Grazing principles aid results

Grazing principles aid results


Dairy
GREEN TINGE: Haydn Pocock, Echunga, in annual ryegrass variety Ascend. He says their feed has benefited from a structured approach.

GREEN TINGE: Haydn Pocock, Echunga, in annual ryegrass variety Ascend. He says their feed has benefited from a structured approach.

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WITH feed one of their biggest expenses, Echunga dairyfarmers Kym, Angela and Haydn Pocock place great emphasis on managing their pastures properly.

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WITH feed one of their biggest expenses, Echunga dairyfarmers Kym, Angela and Haydn Pocock place great emphasis on managing their pastures properly.

They have no irrigation and are reliant on rainfall – averaging 800 millimetres annually – to feed their 140 cow milking herd on a 235-hectare property.

Much of the pasture available is ryegrass, with about 12ha sown with annual pastures.

Haydn said in recent years, they have tried to balance their fertilisers instead of relying on nitrogen.

“We’re surprised how well the clover has come back,” he said.

Haydn recently took part in a Feeding Pasture for Profit course through Dairy Australia, and has been putting his knowledge into practice.

The system relies on rotational block feeding, with an emphasis on timing the grazing to the leaf stage.

Haydn said they tried to graze as late in the third-leaf stage as possible, but before canopy closure.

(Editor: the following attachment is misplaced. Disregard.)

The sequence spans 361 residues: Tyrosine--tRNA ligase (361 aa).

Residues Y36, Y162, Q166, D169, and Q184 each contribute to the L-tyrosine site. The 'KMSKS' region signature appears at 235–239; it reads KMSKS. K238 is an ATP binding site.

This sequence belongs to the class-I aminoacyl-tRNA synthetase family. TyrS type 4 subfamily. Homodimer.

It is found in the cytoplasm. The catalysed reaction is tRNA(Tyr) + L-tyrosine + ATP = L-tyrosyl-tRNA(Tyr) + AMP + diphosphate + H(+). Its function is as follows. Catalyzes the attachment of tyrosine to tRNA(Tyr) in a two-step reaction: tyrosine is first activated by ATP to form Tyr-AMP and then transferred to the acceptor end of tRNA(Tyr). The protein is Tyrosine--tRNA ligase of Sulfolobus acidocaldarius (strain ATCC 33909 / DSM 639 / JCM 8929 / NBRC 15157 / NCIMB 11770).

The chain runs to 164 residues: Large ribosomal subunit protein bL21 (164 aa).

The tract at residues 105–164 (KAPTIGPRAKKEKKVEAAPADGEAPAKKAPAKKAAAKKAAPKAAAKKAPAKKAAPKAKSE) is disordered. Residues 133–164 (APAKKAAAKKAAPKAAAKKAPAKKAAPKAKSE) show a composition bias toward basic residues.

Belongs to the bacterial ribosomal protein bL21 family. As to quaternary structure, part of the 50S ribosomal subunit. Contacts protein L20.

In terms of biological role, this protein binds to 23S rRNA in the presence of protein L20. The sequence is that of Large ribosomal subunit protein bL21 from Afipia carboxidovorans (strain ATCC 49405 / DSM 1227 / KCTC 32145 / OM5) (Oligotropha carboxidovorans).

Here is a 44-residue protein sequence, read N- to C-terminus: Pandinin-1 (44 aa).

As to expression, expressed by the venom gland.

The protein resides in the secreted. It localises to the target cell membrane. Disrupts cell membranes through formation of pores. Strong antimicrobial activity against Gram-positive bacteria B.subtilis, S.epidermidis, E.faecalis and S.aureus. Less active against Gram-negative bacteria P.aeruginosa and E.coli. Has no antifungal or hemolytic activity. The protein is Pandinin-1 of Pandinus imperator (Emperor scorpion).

They have already seen benefits.

“We’ve fed two kilograms of grain a day less this season, compared to the previous,” he said.

“Purchased feed is our biggest expense, so the more homegrown feed we can produce, the better the bottom line for us.”

Haydn said the principles were similar to the system already used on the farm, but with more structure.

He said instead of using a “gut feeling” to assess feed availability, they were able to use “triggers and signals” to determine if they were using the correct rate.

The Pococks traditionally ran Holstein cows but in the past few years have incorporated a Jersey-cross.

Haydn said in one season, his father had to assist 35 heifers to calve, even when using genetics selected for easy-calving.

Since then they have joined their heifers to a Jersey bull.

“Since making the change, we haven’t had the same calving challenges,” he said. “It’s also helped with our (milk) components.”

The older cows are still joined with Holstein bulls or Wagyu beef bulls, through AI, with the beef offspring sold through Dairy Beef Alliance.

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